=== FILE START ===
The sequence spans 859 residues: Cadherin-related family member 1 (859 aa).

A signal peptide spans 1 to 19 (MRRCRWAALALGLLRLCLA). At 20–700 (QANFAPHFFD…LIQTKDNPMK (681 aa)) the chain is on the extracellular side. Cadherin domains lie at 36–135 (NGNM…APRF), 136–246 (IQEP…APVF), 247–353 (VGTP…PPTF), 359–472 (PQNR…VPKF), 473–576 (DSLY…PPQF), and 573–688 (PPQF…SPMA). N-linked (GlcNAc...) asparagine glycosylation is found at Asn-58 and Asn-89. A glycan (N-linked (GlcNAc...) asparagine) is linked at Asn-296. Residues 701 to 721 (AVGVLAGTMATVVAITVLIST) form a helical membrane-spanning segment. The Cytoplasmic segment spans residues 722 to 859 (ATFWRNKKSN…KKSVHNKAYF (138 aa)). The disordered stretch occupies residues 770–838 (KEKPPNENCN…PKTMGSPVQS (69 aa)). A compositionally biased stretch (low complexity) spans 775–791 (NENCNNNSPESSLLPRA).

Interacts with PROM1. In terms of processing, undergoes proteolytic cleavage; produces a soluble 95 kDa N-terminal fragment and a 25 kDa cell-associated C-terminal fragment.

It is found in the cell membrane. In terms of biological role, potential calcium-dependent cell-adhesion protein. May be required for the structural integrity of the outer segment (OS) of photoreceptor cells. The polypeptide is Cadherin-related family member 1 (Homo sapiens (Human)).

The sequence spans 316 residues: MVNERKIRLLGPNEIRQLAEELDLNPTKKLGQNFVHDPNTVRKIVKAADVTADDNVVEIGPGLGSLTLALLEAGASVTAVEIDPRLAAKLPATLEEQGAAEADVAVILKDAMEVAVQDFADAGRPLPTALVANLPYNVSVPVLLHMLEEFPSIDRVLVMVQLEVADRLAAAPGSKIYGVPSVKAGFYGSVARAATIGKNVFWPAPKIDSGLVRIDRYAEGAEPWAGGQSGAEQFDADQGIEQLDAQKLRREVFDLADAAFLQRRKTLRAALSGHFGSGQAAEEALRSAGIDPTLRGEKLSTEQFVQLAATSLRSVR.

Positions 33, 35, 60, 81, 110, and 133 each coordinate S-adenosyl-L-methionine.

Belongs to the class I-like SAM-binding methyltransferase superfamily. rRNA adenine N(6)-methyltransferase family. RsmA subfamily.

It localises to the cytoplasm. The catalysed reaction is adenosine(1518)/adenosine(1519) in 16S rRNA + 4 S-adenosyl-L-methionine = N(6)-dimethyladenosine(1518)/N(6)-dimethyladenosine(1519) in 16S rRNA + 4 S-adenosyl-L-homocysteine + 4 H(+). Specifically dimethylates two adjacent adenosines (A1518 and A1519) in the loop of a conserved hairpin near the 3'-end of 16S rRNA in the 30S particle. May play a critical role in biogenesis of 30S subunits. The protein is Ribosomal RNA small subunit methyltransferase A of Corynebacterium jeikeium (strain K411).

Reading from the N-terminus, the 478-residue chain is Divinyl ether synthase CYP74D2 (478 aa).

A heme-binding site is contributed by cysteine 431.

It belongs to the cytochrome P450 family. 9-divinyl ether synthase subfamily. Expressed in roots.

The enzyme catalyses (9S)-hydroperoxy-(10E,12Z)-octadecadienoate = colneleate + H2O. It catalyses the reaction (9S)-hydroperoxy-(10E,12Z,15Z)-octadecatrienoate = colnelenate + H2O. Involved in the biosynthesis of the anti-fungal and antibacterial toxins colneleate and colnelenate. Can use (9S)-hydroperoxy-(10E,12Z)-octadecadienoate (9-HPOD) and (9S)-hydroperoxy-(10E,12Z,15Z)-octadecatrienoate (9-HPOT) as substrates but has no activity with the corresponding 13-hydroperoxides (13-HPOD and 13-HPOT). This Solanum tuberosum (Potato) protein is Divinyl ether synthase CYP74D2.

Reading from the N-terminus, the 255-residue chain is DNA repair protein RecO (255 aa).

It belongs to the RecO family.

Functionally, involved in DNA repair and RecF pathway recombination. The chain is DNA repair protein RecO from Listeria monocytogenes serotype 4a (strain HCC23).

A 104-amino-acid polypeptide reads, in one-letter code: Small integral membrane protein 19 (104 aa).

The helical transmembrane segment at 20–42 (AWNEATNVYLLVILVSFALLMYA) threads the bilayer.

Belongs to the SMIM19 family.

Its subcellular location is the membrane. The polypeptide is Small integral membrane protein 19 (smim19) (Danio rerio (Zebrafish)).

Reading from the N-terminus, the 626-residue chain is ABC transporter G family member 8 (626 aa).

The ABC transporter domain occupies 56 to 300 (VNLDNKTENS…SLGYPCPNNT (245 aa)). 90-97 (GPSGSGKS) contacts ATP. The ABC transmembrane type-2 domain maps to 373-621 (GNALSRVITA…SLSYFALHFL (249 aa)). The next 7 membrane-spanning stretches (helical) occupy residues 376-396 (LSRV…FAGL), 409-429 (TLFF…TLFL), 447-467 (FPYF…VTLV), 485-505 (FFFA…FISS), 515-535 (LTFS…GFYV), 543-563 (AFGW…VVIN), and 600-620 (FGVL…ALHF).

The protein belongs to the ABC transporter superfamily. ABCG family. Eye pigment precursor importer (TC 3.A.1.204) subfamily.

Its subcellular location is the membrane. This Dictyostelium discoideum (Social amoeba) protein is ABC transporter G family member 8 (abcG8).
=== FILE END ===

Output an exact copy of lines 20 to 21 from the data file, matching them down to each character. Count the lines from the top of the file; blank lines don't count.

Reading from the N-terminus, the 626-residue chain is ABC transporter G family member 8 (626 aa).

The ABC transporter domain occupies 56 to 300 (VNLDNKTENS…SLGYPCPNNT (245 aa)). 90-97 (GPSGSGKS) contacts ATP. The ABC transmembrane type-2 domain maps to 373-621 (GNALSRVITA…SLSYFALHFL (249 aa)). The next 7 membrane-spanning stretches (helical) occupy residues 376-396 (LSRV…FAGL), 409-429 (TLFF…TLFL), 447-467 (FPYF…VTLV), 485-505 (FFFA…FISS), 515-535 (LTFS…GFYV), 543-563 (AFGW…VVIN), and 600-620 (FGVL…ALHF).